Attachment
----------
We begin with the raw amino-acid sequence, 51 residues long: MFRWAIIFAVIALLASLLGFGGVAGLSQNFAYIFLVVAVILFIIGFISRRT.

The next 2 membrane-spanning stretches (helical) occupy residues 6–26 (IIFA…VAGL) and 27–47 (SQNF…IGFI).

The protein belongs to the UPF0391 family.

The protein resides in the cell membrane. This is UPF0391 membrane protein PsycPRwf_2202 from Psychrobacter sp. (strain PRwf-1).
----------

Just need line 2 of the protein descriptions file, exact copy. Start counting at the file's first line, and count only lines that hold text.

The next 2 membrane-spanning stretches (helical) occupy residues 6–26 (IIFA…VAGL) and 27–47 (SQNF…IGFI).